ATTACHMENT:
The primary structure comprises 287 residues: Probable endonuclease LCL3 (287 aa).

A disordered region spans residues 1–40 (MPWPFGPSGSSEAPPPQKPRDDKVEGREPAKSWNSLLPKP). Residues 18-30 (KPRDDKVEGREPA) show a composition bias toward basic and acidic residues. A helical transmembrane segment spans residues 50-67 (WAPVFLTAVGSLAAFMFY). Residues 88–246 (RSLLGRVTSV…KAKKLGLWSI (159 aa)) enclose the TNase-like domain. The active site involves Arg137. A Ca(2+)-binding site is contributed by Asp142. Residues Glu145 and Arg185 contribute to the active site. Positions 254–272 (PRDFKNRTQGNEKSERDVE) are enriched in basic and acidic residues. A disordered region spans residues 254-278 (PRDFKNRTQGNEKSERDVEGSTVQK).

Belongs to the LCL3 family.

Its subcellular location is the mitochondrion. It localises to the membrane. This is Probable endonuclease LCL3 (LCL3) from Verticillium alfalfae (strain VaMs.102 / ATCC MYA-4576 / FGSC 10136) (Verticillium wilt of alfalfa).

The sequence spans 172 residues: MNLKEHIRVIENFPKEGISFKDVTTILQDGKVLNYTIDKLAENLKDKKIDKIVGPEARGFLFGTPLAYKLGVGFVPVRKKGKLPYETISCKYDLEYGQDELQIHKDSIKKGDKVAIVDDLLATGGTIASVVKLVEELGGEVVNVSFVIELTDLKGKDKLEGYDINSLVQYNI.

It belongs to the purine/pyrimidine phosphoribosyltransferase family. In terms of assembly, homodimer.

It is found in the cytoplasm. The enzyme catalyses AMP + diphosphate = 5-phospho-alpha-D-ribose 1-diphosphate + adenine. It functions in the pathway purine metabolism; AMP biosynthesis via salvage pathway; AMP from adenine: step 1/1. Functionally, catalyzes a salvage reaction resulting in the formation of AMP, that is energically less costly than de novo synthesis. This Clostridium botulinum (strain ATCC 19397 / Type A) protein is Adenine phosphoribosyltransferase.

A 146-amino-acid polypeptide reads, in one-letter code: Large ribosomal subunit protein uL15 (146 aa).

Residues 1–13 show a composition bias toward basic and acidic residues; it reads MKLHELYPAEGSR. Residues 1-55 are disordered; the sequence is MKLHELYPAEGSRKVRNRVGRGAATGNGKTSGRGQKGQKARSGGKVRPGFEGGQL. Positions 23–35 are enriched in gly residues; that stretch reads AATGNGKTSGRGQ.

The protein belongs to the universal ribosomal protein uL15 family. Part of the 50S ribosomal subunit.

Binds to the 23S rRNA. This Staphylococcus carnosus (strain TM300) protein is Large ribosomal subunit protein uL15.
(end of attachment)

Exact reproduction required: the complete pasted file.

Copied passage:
The primary structure comprises 287 residues: Probable endonuclease LCL3 (287 aa).

A disordered region spans residues 1–40 (MPWPFGPSGSSEAPPPQKPRDDKVEGREPAKSWNSLLPKP). Residues 18-30 (KPRDDKVEGREPA) show a composition bias toward basic and acidic residues. A helical transmembrane segment spans residues 50-67 (WAPVFLTAVGSLAAFMFY). Residues 88–246 (RSLLGRVTSV…KAKKLGLWSI (159 aa)) enclose the TNase-like domain. The active site involves Arg137. A Ca(2+)-binding site is contributed by Asp142. Residues Glu145 and Arg185 contribute to the active site. Positions 254–272 (PRDFKNRTQGNEKSERDVE) are enriched in basic and acidic residues. A disordered region spans residues 254-278 (PRDFKNRTQGNEKSERDVEGSTVQK).

Belongs to the LCL3 family.

Its subcellular location is the mitochondrion. It localises to the membrane. This is Probable endonuclease LCL3 (LCL3) from Verticillium alfalfae (strain VaMs.102 / ATCC MYA-4576 / FGSC 10136) (Verticillium wilt of alfalfa).

The sequence spans 172 residues: MNLKEHIRVIENFPKEGISFKDVTTILQDGKVLNYTIDKLAENLKDKKIDKIVGPEARGFLFGTPLAYKLGVGFVPVRKKGKLPYETISCKYDLEYGQDELQIHKDSIKKGDKVAIVDDLLATGGTIASVVKLVEELGGEVVNVSFVIELTDLKGKDKLEGYDINSLVQYNI.

It belongs to the purine/pyrimidine phosphoribosyltransferase family. In terms of assembly, homodimer.

It is found in the cytoplasm. The enzyme catalyses AMP + diphosphate = 5-phospho-alpha-D-ribose 1-diphosphate + adenine. It functions in the pathway purine metabolism; AMP biosynthesis via salvage pathway; AMP from adenine: step 1/1. Functionally, catalyzes a salvage reaction resulting in the formation of AMP, that is energically less costly than de novo synthesis. This Clostridium botulinum (strain ATCC 19397 / Type A) protein is Adenine phosphoribosyltransferase.

A 146-amino-acid polypeptide reads, in one-letter code: Large ribosomal subunit protein uL15 (146 aa).

Residues 1–13 show a composition bias toward basic and acidic residues; it reads MKLHELYPAEGSR. Residues 1-55 are disordered; the sequence is MKLHELYPAEGSRKVRNRVGRGAATGNGKTSGRGQKGQKARSGGKVRPGFEGGQL. Positions 23–35 are enriched in gly residues; that stretch reads AATGNGKTSGRGQ.

The protein belongs to the universal ribosomal protein uL15 family. Part of the 50S ribosomal subunit.

Binds to the 23S rRNA. This Staphylococcus carnosus (strain TM300) protein is Large ribosomal subunit protein uL15.